Resource Accounting

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Simon Michaux:

"Resource accounting The human population currently administers the global industrial ecosystem as if there are unlimited natural resources. In reality, the planet is a finite dynamically self-regulating system that has been relatively stable for time periods best measured in geological eras. The industrial eco-system has grown very quickly in size and complexity since the start of the first industrial revolution (IR1). The industrial paradigm has only a very limited perspective of approximately 250 years. So, the global industrial ecosystem habitats a finite closed (mostly) biosphere, and it consumes finite non-renewable natural resources (metal, energy, materials) and renewable resources (sourced from flora and fauna). Logically, to sustain the environmental habit for future generations, maximizing the use of each and every resource as effectively as possible, is required to leave resources for our descendants. This is the effective and sustainable management of the Carrying Capacity of the planetary environment. It is recommended that all resources streams are characterized and managed in context of biophysical signatures.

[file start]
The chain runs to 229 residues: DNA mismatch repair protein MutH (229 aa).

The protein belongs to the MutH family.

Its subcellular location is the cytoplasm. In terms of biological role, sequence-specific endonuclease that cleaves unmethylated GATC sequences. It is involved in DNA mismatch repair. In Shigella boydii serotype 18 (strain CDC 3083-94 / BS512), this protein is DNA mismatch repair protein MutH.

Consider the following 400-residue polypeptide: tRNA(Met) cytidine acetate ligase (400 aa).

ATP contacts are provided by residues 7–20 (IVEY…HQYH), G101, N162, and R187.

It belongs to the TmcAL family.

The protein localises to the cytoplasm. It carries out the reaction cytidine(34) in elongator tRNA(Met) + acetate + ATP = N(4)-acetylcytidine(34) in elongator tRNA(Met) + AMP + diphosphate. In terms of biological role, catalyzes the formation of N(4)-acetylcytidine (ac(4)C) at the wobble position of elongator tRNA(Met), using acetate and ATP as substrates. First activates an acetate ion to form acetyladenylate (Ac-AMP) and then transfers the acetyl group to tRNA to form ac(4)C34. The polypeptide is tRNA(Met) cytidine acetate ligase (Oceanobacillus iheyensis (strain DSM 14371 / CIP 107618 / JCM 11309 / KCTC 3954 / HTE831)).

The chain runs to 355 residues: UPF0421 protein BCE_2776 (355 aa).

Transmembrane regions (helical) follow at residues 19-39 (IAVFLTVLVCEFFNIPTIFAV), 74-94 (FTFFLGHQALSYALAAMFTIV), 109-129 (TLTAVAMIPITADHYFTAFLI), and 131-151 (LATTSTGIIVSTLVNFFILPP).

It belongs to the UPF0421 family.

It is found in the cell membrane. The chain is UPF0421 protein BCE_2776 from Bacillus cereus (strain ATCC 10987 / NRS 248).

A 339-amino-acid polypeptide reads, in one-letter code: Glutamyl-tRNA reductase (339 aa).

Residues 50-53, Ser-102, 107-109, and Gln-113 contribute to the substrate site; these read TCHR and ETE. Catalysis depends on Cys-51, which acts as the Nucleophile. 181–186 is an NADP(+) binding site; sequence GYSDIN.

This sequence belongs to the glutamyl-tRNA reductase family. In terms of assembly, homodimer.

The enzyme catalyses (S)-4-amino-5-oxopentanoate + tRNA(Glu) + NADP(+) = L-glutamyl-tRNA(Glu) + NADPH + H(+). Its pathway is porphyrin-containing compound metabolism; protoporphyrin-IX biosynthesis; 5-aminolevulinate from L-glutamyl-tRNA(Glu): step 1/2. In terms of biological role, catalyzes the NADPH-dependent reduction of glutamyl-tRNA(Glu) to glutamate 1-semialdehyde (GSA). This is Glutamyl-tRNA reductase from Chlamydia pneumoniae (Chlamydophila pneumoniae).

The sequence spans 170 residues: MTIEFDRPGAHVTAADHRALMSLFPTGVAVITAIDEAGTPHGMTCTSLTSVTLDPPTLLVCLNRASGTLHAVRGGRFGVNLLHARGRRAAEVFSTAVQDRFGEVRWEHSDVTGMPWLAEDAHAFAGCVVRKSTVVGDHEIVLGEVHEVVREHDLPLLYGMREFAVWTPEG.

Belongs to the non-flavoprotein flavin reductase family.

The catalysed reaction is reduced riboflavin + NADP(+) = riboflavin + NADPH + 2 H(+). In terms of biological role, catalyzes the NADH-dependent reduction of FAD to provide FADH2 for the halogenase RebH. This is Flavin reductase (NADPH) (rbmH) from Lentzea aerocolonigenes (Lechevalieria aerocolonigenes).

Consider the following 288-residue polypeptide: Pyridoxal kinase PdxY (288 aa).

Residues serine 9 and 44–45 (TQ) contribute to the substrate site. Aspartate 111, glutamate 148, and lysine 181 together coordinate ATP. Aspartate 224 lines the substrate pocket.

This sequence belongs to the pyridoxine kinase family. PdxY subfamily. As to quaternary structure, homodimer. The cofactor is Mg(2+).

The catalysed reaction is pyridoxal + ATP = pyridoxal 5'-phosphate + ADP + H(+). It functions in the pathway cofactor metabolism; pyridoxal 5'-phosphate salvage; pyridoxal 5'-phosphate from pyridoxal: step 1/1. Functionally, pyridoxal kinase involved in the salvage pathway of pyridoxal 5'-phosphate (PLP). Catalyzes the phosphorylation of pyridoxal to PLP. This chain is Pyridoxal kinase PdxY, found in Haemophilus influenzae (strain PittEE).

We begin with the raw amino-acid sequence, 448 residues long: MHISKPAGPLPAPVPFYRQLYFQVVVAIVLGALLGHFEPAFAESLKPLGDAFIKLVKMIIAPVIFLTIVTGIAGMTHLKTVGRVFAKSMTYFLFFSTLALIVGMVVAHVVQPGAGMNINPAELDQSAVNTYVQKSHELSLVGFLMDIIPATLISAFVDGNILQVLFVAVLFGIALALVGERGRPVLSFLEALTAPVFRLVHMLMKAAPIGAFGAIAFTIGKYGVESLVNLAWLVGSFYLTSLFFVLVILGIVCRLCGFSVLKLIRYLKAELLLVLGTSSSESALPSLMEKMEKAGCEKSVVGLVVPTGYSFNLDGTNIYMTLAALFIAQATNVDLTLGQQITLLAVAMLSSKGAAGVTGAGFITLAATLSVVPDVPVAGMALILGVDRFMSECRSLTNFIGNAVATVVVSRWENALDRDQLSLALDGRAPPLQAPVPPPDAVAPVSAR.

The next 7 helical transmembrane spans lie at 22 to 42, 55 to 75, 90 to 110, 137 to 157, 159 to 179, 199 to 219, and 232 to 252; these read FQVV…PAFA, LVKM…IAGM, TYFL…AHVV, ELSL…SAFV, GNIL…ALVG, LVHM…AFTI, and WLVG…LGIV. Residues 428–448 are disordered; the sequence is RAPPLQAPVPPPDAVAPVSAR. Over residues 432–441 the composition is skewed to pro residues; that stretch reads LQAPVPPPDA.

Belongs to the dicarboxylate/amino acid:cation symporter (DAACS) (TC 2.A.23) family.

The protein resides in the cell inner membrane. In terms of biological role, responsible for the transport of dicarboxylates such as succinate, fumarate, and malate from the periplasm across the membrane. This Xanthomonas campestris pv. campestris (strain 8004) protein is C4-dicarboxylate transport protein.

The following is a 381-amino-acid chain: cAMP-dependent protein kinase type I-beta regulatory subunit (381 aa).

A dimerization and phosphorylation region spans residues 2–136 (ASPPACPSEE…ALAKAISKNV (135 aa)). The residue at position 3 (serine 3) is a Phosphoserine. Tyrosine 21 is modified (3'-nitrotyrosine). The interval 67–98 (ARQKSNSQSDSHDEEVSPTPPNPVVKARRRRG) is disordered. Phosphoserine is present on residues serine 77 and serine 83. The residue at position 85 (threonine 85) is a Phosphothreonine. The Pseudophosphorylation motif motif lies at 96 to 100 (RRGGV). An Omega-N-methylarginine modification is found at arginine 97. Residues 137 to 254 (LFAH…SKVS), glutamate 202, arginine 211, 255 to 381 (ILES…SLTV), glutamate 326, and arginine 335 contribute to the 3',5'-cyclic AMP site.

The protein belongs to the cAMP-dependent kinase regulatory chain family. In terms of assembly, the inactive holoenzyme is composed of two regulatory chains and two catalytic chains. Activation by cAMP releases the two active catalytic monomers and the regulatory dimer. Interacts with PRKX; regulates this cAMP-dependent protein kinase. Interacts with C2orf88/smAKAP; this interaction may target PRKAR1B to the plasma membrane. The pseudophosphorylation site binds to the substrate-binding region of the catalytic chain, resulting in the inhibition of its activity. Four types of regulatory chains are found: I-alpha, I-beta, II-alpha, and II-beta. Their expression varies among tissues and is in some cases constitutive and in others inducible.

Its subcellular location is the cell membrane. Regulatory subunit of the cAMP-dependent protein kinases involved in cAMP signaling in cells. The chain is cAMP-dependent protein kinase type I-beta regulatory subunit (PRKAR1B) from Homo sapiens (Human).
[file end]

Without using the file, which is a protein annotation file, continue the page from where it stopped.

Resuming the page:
The field of biophysical science deals with the application of physics to biological processes and phenomena. This approach could be used to merge non-renewable resources like metals with renewable resources like trees, and industrial resource consumption into a single coherent system. What is required, is the quantification of the global (and all subregions like Europe and the Nordic Frontier) natural resources in all their forms. We need to understand exactly what our industrial ecosystem requires and in what form. In parallel to this, an understanding on what these resources are needed for and in what applications. A new methodology of resource classification is now needed, as part of routine mapping, there is a dynamic system based link between what resources we have, what they are needed for and where they are needed. The total global resources need to be mapped in various levels of precision (reserves & resources, etc.). A more sophisticated standard of resource classification is now appropriate where the following needs to be mapped for all useful raw materials. These resource mapping parameters need to be in a form where they can be used in an exergy industrial entropy analysis (Reuter et al 2006)."